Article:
Let’s talk about language. Finely honed prose is regarded as a key aspect of literary fiction. But literary writers don’t have a monopoly on language. Many genre writers are fantastic wordsmiths – their prose is sleek, spare, vivid, perfectly judged for the job. I’ve heard writers say they think they’re ‘being literary’ if they write lush, lyrical descriptions. But that’s not, by itself, literary. I think it’s looking at the wrong thing.

Indeed, actual poems can be written with simple language. Look at this piece, ‘Before You Cut Loose’, by Simon Armitage. He uses ordinary words. The power comes from the thought and heart in the work, an emotional structure and order, a sensibility and sensitivity.

Imogen I think this is the biggest resistance I have to describing my books as literary. I make no great claims for my writing. It is rarely lyrical or lush and I worry that readers who are looking for beautiful and unusual imagery would be disappointed. I do use complex sentence structures and try to make my writing arresting and thought provoking, but I don’t write prize-worthy prose, which is what I think a reader would expect from a book calling itself literary.

I also worry that the term literary fiction has too many elitist connotations – and they don’t sit well with my work. I am a commercial author who writes books that I hope will sell rather than for the sheer beauty of the language. I think my typical readers might be put off buying a book described as literary because they might expect it to be ‘hard’ to read or have no plot when what they want is a novel that doesn’t challenge them too much in terms of its writing style but which does make them think.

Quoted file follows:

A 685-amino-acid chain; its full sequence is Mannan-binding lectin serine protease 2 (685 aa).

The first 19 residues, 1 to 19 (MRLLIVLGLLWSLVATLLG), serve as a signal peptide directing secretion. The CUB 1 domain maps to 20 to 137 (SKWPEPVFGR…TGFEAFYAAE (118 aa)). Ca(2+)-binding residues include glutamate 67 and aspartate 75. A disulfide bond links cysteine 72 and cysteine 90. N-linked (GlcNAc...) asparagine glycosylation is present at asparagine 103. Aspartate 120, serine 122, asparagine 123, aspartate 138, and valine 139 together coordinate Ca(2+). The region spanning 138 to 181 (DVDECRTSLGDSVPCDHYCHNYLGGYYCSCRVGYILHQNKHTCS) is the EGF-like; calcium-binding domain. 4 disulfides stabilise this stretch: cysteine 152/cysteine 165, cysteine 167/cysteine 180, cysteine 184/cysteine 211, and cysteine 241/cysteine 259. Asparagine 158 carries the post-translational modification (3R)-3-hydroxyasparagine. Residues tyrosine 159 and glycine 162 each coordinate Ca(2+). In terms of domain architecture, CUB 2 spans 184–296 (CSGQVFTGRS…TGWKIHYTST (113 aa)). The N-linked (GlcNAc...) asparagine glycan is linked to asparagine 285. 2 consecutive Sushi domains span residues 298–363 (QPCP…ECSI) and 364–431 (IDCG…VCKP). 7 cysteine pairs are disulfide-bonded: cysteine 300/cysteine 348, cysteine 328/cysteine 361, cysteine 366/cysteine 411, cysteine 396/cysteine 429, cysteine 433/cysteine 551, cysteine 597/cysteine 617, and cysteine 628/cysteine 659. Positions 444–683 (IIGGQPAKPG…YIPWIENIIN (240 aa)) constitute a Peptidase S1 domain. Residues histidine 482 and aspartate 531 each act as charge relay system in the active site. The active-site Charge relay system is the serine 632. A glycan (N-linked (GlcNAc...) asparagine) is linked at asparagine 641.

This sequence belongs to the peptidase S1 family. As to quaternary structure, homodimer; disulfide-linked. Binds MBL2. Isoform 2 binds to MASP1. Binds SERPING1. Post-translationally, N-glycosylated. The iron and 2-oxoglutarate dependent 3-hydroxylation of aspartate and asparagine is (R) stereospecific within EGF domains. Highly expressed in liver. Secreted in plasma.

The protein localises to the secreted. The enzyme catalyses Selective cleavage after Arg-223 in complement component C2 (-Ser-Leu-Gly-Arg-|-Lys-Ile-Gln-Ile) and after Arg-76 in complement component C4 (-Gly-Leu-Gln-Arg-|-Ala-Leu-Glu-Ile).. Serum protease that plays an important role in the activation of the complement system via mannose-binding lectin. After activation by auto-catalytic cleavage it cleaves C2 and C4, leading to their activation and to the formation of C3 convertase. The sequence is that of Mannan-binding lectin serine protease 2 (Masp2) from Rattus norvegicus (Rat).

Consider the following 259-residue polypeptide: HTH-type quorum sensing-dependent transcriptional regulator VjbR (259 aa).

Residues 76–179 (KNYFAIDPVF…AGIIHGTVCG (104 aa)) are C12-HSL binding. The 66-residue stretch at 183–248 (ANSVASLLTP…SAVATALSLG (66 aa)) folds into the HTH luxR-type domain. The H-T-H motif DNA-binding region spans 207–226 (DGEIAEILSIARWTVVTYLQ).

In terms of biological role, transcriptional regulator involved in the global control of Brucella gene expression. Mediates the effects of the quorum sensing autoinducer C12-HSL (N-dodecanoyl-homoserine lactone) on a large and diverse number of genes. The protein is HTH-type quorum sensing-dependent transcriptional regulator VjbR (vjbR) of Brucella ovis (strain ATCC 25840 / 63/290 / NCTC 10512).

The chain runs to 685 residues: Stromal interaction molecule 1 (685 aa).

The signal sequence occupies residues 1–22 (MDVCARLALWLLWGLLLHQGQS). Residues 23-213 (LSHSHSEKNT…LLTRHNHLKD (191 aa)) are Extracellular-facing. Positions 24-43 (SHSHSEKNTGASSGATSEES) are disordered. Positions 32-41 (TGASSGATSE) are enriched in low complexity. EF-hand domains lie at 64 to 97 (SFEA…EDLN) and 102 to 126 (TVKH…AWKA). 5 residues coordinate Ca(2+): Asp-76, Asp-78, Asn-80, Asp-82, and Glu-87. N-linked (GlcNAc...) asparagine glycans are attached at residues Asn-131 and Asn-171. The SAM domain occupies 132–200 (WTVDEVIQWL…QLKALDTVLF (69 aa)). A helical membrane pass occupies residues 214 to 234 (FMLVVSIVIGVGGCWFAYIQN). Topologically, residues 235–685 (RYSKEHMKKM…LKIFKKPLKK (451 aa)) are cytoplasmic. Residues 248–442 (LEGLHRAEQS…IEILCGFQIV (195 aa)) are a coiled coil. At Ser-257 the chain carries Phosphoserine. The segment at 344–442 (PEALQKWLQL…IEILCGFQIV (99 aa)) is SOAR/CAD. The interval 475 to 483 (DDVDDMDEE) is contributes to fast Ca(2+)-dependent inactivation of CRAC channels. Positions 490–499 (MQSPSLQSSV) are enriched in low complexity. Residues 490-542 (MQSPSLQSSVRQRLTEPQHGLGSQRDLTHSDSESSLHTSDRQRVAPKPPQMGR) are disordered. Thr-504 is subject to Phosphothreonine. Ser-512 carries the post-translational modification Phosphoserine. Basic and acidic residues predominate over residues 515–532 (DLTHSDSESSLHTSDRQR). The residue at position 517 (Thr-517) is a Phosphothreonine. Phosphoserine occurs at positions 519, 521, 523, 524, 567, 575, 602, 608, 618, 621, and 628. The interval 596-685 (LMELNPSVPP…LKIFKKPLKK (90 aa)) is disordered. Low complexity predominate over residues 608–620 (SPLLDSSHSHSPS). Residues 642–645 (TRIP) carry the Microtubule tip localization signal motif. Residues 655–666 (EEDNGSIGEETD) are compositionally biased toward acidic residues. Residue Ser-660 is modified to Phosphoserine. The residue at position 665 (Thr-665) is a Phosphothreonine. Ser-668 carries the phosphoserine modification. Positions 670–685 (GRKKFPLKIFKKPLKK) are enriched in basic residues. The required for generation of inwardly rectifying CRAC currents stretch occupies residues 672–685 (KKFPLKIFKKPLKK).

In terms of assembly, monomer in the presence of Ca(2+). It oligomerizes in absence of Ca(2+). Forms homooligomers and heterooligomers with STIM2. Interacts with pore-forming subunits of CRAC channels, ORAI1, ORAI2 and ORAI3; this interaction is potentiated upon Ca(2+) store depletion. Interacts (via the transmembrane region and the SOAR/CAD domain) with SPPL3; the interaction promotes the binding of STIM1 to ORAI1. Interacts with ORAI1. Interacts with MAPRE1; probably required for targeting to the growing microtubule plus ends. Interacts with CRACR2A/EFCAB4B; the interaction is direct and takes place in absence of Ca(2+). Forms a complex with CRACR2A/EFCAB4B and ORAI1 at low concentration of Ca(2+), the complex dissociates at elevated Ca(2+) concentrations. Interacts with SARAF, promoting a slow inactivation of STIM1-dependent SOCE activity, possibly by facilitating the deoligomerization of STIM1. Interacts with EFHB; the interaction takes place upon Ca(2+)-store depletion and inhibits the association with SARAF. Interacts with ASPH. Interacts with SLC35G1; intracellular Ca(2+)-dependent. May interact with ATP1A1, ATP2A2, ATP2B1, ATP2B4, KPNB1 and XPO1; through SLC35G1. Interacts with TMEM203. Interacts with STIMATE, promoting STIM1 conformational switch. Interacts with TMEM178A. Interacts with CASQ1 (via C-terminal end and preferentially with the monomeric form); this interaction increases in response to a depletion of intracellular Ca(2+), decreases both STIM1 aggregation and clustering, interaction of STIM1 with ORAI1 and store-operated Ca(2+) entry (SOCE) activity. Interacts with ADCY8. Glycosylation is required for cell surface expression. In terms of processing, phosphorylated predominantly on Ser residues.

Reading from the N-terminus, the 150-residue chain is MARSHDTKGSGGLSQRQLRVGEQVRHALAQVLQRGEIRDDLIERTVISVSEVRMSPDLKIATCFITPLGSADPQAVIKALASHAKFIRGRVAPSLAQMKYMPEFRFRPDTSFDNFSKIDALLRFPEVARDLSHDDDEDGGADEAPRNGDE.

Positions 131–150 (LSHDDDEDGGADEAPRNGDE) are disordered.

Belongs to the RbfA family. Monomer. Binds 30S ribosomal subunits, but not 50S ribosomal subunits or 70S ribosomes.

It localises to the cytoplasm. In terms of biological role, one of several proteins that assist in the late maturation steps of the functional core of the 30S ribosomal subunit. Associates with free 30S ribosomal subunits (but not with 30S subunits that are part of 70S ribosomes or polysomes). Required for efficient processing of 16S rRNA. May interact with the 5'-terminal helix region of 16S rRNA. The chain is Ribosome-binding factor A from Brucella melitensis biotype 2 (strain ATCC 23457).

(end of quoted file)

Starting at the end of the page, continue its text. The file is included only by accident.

Roz I fully agree that literary doesn’t have to be hard. It might be, but that’s not a requirement. To look at the Simon Armitage poem again, it is a simple scenario, but also a metaphor for something bigger – an exploration of loyalty. It could be many other things too.

And here’s where its power lies. It’s a rich experience. The recognition of the metaphor creeps up on you. And almost anyone could understand it at a deep level. There’s nothing elitist or difficult about a poem like this. It’s people and dogs. The poetry is in the situation, and the way it is finely and precisely tuned, to create an experience that deepens a mystery.  Difficult to write, but easy to read, easy to understand.